### Beautiful Error Bars in R

One of the reasons why I haven't made the switch from R to SPSS is R's lack of proper error bar graphs. I use them frequently because they are easy to interpret: If you plot the means of several groups of participants in one error bar chart and scale the error bars to a length of one standard measurement error, non-overlapping error bars indicate a significant difference between the according means. In fact, the APA advocates the use of error bars for reporting results since 2005 [1]. This way of reporting differences in means is also called "Inference by Eye" [1].

After my rants about SPSS, my wise R mentor, Stephan Kolassa, pointed me at the gplots library that features a good function for drawing error bars in R: plotCI(). Stephan also pointed me to Rseek.org, an excellent search engine for R related queries. I fiddled with Stephan's example code in order to reproduce my SPSS clustered error-bar chart from last week's post on stereotype threat in complex problem solving:

And this is how I got in in R:

I like it very much; the only thing I need to work out is how to offset the bars in the same conditions so that overlapping error bars don't actually overlap but are drawn next to each other with a few pixels between them.

If you would like to try this out for yourself, here is the R code that produces the image above:

# Clustered Error Bar for Groups of Cases.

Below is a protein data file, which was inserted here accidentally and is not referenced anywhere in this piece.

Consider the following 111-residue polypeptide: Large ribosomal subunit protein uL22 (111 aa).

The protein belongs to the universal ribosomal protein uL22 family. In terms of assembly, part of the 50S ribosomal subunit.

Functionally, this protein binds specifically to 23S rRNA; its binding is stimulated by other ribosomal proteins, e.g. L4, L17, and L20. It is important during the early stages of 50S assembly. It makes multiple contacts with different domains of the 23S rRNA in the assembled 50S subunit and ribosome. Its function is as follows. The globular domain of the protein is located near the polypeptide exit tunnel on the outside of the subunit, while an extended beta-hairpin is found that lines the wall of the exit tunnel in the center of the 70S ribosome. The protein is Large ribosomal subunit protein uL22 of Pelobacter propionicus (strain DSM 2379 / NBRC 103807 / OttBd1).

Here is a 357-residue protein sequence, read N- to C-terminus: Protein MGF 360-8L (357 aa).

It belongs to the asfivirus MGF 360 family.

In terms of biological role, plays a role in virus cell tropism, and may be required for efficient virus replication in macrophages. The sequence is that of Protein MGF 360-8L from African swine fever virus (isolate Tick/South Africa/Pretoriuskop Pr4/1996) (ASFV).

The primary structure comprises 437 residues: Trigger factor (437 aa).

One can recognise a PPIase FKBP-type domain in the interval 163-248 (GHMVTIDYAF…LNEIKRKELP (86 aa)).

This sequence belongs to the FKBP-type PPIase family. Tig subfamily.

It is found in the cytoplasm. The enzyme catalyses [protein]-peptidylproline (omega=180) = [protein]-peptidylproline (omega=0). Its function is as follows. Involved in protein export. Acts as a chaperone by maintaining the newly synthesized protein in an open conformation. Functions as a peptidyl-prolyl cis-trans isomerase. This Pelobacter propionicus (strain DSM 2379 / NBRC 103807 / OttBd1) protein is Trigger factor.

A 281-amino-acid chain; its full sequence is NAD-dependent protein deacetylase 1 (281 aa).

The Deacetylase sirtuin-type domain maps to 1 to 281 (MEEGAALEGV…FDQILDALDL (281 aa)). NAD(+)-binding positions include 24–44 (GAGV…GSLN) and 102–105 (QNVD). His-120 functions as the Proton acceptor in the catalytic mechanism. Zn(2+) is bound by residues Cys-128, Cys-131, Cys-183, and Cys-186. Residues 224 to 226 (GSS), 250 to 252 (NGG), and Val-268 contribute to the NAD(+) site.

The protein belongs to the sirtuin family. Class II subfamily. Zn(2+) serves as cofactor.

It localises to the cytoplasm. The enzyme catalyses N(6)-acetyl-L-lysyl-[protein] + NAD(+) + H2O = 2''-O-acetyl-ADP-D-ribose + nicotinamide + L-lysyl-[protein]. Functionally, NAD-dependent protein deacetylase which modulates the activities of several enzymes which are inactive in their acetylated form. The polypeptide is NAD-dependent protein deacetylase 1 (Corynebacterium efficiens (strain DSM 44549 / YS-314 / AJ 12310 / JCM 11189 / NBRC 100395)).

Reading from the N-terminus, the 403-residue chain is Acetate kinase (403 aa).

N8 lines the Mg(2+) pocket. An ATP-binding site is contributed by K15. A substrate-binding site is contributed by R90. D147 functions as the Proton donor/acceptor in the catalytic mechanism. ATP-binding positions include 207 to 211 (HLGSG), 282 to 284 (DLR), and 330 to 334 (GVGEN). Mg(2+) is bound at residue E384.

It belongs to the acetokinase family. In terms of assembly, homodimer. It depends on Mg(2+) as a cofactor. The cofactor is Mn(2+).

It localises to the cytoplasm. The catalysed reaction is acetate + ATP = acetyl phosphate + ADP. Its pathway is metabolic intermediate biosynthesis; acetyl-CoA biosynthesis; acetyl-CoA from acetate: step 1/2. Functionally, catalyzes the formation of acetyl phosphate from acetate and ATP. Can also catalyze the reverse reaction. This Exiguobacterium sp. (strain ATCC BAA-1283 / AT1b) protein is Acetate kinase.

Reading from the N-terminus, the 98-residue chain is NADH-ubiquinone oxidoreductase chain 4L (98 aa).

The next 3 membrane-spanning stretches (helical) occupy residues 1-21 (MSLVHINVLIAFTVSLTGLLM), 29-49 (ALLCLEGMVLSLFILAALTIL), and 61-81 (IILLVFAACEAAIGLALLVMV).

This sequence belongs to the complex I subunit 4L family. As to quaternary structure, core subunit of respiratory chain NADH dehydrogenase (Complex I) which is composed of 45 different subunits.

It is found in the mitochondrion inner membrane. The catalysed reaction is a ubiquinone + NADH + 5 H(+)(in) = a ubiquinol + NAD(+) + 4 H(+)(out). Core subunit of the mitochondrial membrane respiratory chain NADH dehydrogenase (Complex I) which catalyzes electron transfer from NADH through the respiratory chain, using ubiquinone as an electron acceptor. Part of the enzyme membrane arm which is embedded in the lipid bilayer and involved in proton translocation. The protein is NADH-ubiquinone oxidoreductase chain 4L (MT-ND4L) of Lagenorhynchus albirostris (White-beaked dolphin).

# Example: Experimental Condition (Stereotype Threat Yes/No) x Gender (Male / Female)

# The following values would be calculated from data and are set fixed now for

# code reproduction

means.females <- c(0.08306698, -0.83376319)

stderr.females <- c(0.13655378, 0.06973371)

names(means.females) <- c("No","Yes")

names(stderr.females) <- c("No","Yes")

means.males <- c(0.4942997, 0.2845608)

stderr.males <- c(0.07493673, 0.18479661)

names(means.males) <- c("No","Yes")

names(stderr.males) <- c("No","Yes")

# Error Bar Plot

library (gplots)

# Draw the error bar for female experiment participants:

plotCI(x = means.females, uiw = stderr.females, lty = 2, xaxt ="n", xlim = c(0.5,2.5), ylim = c(-1,1), gap = 0, ylab="Microworld Performance (Z Score)", xlab="Stereotype Threat", main = "Microworld performance over experimental conditions")

# Add the males to the existing plot

plotCI(x = means.males, uiw = stderr.males, lty = 1, xaxt ="n", xlim = c(0.5,2.5), ylim = c(-1,1), gap = 0, add = TRUE)

# Draw the x-axis (omitted above)